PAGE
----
I shut it off and the tech support guy began walking me through the steps to restart it in safe mode and allow him remote access so he could remove the virus. I was following his instructions when a tiny bell went off in my head. I put him on hold, and asked my neighbor who exactly it was I was talking to. "Tech support," she said. I asked where she'd gotten their number. "On the screen," she told me. Yeah. The window that had popped up telling her that she had a virus had also given her a tech support number to call to fix the virus. How considerate!

I asked the man a bunch of questions about his tech support firm, and how his number had gotten on her screen when she'd never used their service or heard of his firm. I politely listened to his ridiculous replies, then informed him that he was a piece of human garbage for preying on the elderly, and hung up. Then I spent a good forty minutes explaining to my neighbor what a scam is, what malware is, and how if it was a real tech support number she would have been on hold for eleven hours before getting help. She seemed to eventually understand, and her nephew (well, let's hope he's her nephew and not a scammer wearing a nephew disguise) has taken the laptop away to be cleansed with fire.

Undertale Slide

Tyler Wilde: What did I ever do to video games?
Undertale hurt my feelings. I don’t mean that it made me sad because the story is sad, I mean that I felt manipulated and then judged for something I never wanted to do. Undertale is a big meanie.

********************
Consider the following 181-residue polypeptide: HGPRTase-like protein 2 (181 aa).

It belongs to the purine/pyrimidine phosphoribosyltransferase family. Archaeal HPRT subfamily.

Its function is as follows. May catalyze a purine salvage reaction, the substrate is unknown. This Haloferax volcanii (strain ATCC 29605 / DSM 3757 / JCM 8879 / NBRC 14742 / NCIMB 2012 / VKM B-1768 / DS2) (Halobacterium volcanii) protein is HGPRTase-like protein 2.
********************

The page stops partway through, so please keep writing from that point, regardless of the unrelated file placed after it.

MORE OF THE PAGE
As always, someone has to do a low that’s actually a high, so here it is. Between Undertale and The Beginner’s Guide this week, I’ve had some great, upsetting experiences I’m not used to having in games. Undertale breaks the fourth wall, ignoring game conventions with a wink, but for more than just to freak me out Metal Gear style. It made me feel bad. The Beginner’s Guide, meanwhile, has no fourth wall to act as a barrier between me and its anxiety and depression.

And then along came a freaking game about a lost dog. The last time I cried was watching Toy Story 3 in 2010 and I’m not about to break this streak, video games.

Andy Kelly: It’s good to talk
After over a year away, I’ve returned to Guild Wars 2. I find it to be a weirdly peaceful game, and running around completing heart quests is super relaxing. I don’t bother with PVP or dungeons: I’m all about the PVE. Of all the MMOs I’ve played, GW2 feels the most social. When a world event triggers, it’s cool to see everyone in the area run towards it, working together to complete the objective. But outside of those moments, people just keep to themselves.

I’ve always hated this in MMOs. You’re running around doing quests, and you bump into another player. You say hello, and you get nothing back. They’re lost in their own little worlds, playing it like it’s a single-player RPG. I always try and interact with people in MMOs, and I’ve met some nice people, but mostly everyone’s just really anti-social. Why don’t people wanna talk? Do I smell? Oh well. I’ll keep trying anyway. If you see a giant white cat running around in Guild Wars 2 trying and failing to talk to people, come say hello. I’ve got fangs, but I don’t bite.


PC Gamer is the global authority on PC games—starting in 1993 with the magazine, and then in 2010 with this website you're currently reading. We have writers across the US, Canada, UK and Australia, who you can read about here.